The fact that a trigger warning is displayed in a humor show is anything but usual on German television. Carolin Kebekus took this drastic measure on Thursday evening. Because the comedienne, known for her Rhenish cheerfulness, addressed something that is very important to her: "Our topic now is anything but funny," began the 42-year-old. "We know it's really heavy for a comedy show, but nobody else does it. And then we just have to get back to it."
The topic that was discussed in the following 15 minutes was femicide: "Every day a man in Germany tries to kill his wife, every third day he succeeds," the moderator introduced the contribution. A scandal bad enough on its own. But Kebekus is about something else: the way these crimes are talked about in the media. The incredible dimension is played down by reports that often pretend that these are isolated cases.
Carolin Kebekus advocates naming the cases for what they are: femicides. The word means "the willful killing of a woman by a man because of her sex". Kebekus believes there are "structures" behind the many homicides.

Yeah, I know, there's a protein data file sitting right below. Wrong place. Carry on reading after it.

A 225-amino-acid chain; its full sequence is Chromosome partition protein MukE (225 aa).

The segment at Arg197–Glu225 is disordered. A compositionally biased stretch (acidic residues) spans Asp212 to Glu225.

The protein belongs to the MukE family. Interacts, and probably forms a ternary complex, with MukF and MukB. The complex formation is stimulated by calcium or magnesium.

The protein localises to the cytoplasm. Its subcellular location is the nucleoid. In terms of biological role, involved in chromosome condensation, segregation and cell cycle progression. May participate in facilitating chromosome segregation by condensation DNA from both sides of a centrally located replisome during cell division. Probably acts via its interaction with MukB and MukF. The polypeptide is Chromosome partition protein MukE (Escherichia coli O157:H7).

What particularly frightens the comedienne: Many of these murders only served as a template for entertainment. She refers to the boom in the "True Crime" genre. There are more than 1000 podcasts from this area on Spotify alone.
To demonstrate how tasteless she finds this trend, Kebekus stages a podcast in which she exploits a femicide: "It's going to be deep. A real drama of love and violence," she whispers into the microphone of a recording studio. As a template, she takes the real murder of the French singer Bertrand Cantat on the actress Marie Trintignant. Cantat was released after three years in prison.
Again and again, femicides are inappropriately reported. Kebekus is particularly bothered by the trivializing term "family drama". But she also sees the problem in politics: Unlike in Spain, the term femicide is not yet officially recognized in Germany, so it is not surprising that authorities often fail to commit these crimes. In this context, she mentions a case in which a man had strangled his wife and was only convicted of manslaughter - because she left him beforehand. According to the Federal Court of Justice, this could "be judged as a circumstance that speaks against the baseness of the motive".
There is still a lot to be done in Germany before these crimes are fully recognized. The problem is urgent: "Every day a man in Germany tries to kill his wife, every third day he succeeds. That's an average of 122 women a year."
You can see the complete episode of the "Carolin Kebekus Show" in the ARD media library